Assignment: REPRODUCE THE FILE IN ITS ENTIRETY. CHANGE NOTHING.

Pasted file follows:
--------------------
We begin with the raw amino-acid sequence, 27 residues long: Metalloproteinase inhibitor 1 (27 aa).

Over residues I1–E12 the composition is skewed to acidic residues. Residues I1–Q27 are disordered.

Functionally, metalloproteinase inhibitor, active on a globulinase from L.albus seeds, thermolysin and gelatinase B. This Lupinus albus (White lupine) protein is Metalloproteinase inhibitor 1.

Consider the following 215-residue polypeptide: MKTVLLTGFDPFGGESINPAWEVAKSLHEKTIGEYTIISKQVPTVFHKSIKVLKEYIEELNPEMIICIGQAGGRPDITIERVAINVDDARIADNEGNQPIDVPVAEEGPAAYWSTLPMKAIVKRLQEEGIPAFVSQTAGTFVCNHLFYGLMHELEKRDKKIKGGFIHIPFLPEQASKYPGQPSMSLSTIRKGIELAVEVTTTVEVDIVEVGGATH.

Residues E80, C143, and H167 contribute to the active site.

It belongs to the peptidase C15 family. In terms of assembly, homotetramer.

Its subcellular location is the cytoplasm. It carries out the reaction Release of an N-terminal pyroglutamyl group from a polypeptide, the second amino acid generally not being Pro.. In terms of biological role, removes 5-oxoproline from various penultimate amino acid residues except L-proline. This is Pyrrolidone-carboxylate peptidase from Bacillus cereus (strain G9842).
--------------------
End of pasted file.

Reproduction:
We begin with the raw amino-acid sequence, 27 residues long: Metalloproteinase inhibitor 1 (27 aa).

Over residues I1–E12 the composition is skewed to acidic residues. Residues I1–Q27 are disordered.

Functionally, metalloproteinase inhibitor, active on a globulinase from L.albus seeds, thermolysin and gelatinase B. This Lupinus albus (White lupine) protein is Metalloproteinase inhibitor 1.

Consider the following 215-residue polypeptide: MKTVLLTGFDPFGGESINPAWEVAKSLHEKTIGEYTIISKQVPTVFHKSIKVLKEYIEELNPEMIICIGQAGGRPDITIERVAINVDDARIADNEGNQPIDVPVAEEGPAAYWSTLPMKAIVKRLQEEGIPAFVSQTAGTFVCNHLFYGLMHELEKRDKKIKGGFIHIPFLPEQASKYPGQPSMSLSTIRKGIELAVEVTTTVEVDIVEVGGATH.

Residues E80, C143, and H167 contribute to the active site.

It belongs to the peptidase C15 family. In terms of assembly, homotetramer.

Its subcellular location is the cytoplasm. It carries out the reaction Release of an N-terminal pyroglutamyl group from a polypeptide, the second amino acid generally not being Pro.. In terms of biological role, removes 5-oxoproline from various penultimate amino acid residues except L-proline. This is Pyrrolidone-carboxylate peptidase from Bacillus cereus (strain G9842).